Occupational therapy with a sensory integration approach often has a strong element of parental involvement, with Mom and Dad asked to perform tasks like brushing and joint compression. There's more you can do, though, whether filling in for the therapist during school breaks or just augmenting the work being done throughout the year. Here are five easy ways to get started.
Cover image courtesy of PriceGrabber
The sequel to The Out-of-Sync Child
by Carol Stock Kranowitz is full of easy exercises for parents to do with children to augment sensory integration therapy. These can be as easy as setting a child atop a rumbly washing machine, as makeshift as kicking a paper bag, or as orchestrated as putting together a "touch pantry." But it's all enjoyable, do-able, and expert-approved.
Catalogs like Abilitations, Therapro
and Sensory Comfort
allow you to order the same sensory integration tools and toys that occupational therapists use. This equipment isn't cheap, but may give you a springboard to starting fun sessions with your child and seeing what you can improvise along the same lines. Check the article "Make Your Own Therapy Tools and Toys"
for some do-it-yourself variations.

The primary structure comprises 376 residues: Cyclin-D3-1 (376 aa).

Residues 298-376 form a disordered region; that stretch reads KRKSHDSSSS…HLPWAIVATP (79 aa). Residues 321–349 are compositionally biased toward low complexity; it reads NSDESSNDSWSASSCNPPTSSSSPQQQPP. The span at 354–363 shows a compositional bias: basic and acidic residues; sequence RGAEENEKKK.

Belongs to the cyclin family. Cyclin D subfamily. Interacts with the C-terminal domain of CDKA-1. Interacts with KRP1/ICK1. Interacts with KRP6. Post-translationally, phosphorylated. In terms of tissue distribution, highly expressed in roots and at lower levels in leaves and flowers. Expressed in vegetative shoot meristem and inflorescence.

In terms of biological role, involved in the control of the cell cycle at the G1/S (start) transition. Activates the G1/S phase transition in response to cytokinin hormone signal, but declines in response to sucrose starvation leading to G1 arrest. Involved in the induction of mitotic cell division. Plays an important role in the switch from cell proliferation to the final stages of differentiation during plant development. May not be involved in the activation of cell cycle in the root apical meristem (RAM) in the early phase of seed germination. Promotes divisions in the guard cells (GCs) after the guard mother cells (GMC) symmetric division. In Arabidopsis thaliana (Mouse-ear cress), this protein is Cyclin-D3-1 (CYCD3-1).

Deep pressure is helpful for many problems with sensory integration, especially those involving the tactile and proprioceptive senses. Administering it can be a simple as pressing down on your child's shoulders or giving a good hard hug.
Try wrapping your child up like a burrito
as a (sure to be oft-repeated) therapy game, or let your child self-administer pressure to his or her joints by doing heavy work like lugging boxes or vacuuming.
If your child has an IEP, read it over again -- just as you'd expect any therapist working with your youngster to do. Review any occupational therapy goals that apply to sensory integration or processing. Review academic and behavioral goals, too, and think about how your child's sensory challenges impact these. Use what you've read to choose the things you want to work on with your child, whether they're specifically what the therapist targeted or not.
The How Does Your Engine Run
program helps kids learn about the way their sensory systems can get out of control, and how to keep their trains on track. If the train metaphor used in this program doesn't interest your child, try applying it to something that will captivate his or her imagination -- a car, maybe, or a computer that freezes when overloaded. The more kids understand about their own sensory systems, the closer they'll come to being at-home therapists for themselves.